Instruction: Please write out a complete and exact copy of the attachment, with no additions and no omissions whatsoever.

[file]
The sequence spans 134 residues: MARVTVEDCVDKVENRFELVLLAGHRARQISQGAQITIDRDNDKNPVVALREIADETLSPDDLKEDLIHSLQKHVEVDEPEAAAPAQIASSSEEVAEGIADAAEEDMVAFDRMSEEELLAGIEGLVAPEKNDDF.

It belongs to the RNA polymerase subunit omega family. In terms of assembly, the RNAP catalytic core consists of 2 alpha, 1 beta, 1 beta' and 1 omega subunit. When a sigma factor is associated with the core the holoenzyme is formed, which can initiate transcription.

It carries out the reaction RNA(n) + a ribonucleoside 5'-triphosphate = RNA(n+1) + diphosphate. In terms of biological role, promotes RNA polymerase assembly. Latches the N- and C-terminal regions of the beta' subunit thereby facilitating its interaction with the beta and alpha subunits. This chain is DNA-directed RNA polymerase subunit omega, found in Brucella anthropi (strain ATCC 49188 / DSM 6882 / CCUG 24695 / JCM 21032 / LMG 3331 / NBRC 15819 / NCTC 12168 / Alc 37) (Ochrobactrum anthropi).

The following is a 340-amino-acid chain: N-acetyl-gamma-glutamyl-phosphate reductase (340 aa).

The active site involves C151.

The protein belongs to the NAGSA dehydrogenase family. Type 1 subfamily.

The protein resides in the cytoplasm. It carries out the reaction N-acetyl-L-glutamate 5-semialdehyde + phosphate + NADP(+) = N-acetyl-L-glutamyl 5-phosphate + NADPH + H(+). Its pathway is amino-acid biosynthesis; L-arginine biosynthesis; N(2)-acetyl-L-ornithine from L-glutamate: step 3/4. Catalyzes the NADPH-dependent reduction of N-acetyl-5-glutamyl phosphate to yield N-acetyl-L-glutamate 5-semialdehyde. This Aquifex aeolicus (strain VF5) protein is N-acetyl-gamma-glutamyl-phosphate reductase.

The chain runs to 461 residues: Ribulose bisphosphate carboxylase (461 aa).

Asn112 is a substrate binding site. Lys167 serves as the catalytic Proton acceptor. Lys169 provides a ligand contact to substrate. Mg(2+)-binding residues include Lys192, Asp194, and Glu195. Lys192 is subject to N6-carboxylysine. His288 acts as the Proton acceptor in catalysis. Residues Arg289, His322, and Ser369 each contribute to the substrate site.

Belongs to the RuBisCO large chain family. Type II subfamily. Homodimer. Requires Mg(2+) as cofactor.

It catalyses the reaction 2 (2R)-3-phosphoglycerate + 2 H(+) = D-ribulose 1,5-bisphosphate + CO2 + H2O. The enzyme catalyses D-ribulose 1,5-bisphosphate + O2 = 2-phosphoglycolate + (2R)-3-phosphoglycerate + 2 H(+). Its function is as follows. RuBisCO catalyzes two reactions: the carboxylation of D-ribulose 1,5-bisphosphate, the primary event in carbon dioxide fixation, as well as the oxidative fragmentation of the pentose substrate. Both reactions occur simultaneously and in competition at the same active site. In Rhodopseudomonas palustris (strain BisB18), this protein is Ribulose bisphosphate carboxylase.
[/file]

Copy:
The sequence spans 134 residues: MARVTVEDCVDKVENRFELVLLAGHRARQISQGAQITIDRDNDKNPVVALREIADETLSPDDLKEDLIHSLQKHVEVDEPEAAAPAQIASSSEEVAEGIADAAEEDMVAFDRMSEEELLAGIEGLVAPEKNDDF.

It belongs to the RNA polymerase subunit omega family. In terms of assembly, the RNAP catalytic core consists of 2 alpha, 1 beta, 1 beta' and 1 omega subunit. When a sigma factor is associated with the core the holoenzyme is formed, which can initiate transcription.

It carries out the reaction RNA(n) + a ribonucleoside 5'-triphosphate = RNA(n+1) + diphosphate. In terms of biological role, promotes RNA polymerase assembly. Latches the N- and C-terminal regions of the beta' subunit thereby facilitating its interaction with the beta and alpha subunits. This chain is DNA-directed RNA polymerase subunit omega, found in Brucella anthropi (strain ATCC 49188 / DSM 6882 / CCUG 24695 / JCM 21032 / LMG 3331 / NBRC 15819 / NCTC 12168 / Alc 37) (Ochrobactrum anthropi).

The following is a 340-amino-acid chain: N-acetyl-gamma-glutamyl-phosphate reductase (340 aa).

The active site involves C151.

The protein belongs to the NAGSA dehydrogenase family. Type 1 subfamily.

The protein resides in the cytoplasm. It carries out the reaction N-acetyl-L-glutamate 5-semialdehyde + phosphate + NADP(+) = N-acetyl-L-glutamyl 5-phosphate + NADPH + H(+). Its pathway is amino-acid biosynthesis; L-arginine biosynthesis; N(2)-acetyl-L-ornithine from L-glutamate: step 3/4. Catalyzes the NADPH-dependent reduction of N-acetyl-5-glutamyl phosphate to yield N-acetyl-L-glutamate 5-semialdehyde. This Aquifex aeolicus (strain VF5) protein is N-acetyl-gamma-glutamyl-phosphate reductase.

The chain runs to 461 residues: Ribulose bisphosphate carboxylase (461 aa).

Asn112 is a substrate binding site. Lys167 serves as the catalytic Proton acceptor. Lys169 provides a ligand contact to substrate. Mg(2+)-binding residues include Lys192, Asp194, and Glu195. Lys192 is subject to N6-carboxylysine. His288 acts as the Proton acceptor in catalysis. Residues Arg289, His322, and Ser369 each contribute to the substrate site.

Belongs to the RuBisCO large chain family. Type II subfamily. Homodimer. Requires Mg(2+) as cofactor.

It catalyses the reaction 2 (2R)-3-phosphoglycerate + 2 H(+) = D-ribulose 1,5-bisphosphate + CO2 + H2O. The enzyme catalyses D-ribulose 1,5-bisphosphate + O2 = 2-phosphoglycolate + (2R)-3-phosphoglycerate + 2 H(+). Its function is as follows. RuBisCO catalyzes two reactions: the carboxylation of D-ribulose 1,5-bisphosphate, the primary event in carbon dioxide fixation, as well as the oxidative fragmentation of the pentose substrate. Both reactions occur simultaneously and in competition at the same active site. In Rhodopseudomonas palustris (strain BisB18), this protein is Ribulose bisphosphate carboxylase.